“We commend Senator Elizabeth Warren and Representative Lauren Underwood for introducing the Maternal Health Pandemic Response Act, which will dedicate resources to combat the maternal mortality and morbidity crisis during the COVID-19 pandemic. Before the pandemic, the United States was facing a maternal mortality crisis that disproportionately impacted women of color. These disparities that pregnant and lactating women of color face are exacerbated by COVID-19. Data has shown that pregnant women are disproportionately impacted by the virus than nonpregnant women – impacting pregnant Latina and Black women at significantly higher rates than white women. It is imperative that the needs of pregnant and lactating women are not overlooked during COVID-19. We applaud the introduction of this bill that includes policies to better respond to the needs of pregnant and lactating women of color.” —  Ariel González, March of Dimes Senior Vice President of Public Policy and Government Affairs 

“The United States currently has the highest documented number of COVID-19 cases in the world, but in the rush to understand the spread of COVID-19 and develop a vaccine, we cannot forget about the virus’ impact on pregnant people. Nor can we ignore the disparate impact the virus is having on Black and Brown communities due to decades of systemic racism and inequities. That’s why Sen. Warren and Rep. Underwood’s Maternal Health Pandemic Response Act is so important. This legislation would require that pregnant people are included in the development of a COVID-19 vaccine, while creating new federal recommendations to ensure quality, nondiscriminatory maternity care for all. We thank Sen. Warren and Rep. Underwood for leading on this important bill, and for ensuring that pregnant people are not left behind in our COVID-19 response.” —  Jacqueline Ayers, Vice President of Government Relations & Public Policy, Planned Parenthood Federation of America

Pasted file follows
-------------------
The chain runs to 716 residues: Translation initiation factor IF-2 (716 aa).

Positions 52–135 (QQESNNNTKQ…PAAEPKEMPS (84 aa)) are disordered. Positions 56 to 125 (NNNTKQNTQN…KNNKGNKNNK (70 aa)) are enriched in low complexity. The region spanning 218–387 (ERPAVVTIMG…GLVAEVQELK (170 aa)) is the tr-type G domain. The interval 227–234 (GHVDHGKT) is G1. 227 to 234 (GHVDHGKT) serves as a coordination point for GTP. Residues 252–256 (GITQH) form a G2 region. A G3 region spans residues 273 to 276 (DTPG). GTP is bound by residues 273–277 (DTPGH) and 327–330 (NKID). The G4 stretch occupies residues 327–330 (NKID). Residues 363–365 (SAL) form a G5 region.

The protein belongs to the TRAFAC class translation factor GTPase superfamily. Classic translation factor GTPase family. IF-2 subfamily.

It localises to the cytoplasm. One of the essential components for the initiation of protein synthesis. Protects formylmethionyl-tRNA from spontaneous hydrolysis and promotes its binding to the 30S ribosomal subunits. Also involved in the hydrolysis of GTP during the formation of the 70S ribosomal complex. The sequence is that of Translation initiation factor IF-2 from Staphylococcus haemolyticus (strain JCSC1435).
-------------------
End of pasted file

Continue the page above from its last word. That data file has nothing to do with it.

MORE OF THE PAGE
“We cannot end the coronavirus pandemic if our response does not work for everyone. The Maternal Health Pandemic Response Act takes critical steps to ensure that a vaccine and treatment for the COVID-19 are safe and effective for pregnant and lactating people — including people of color — and that data are disaggregated to understand the impact of COVID-19 on maternal health. Even more, steps must be taken to ensure the coronavirus pandemic does not exacerbate the maternal health crisis that was already disproportionately affecting Black and Native American communities.”  — Jamille Fields Allsbrook, JD/MPH, Director of Women’s Health and Rights at the Center for American Progress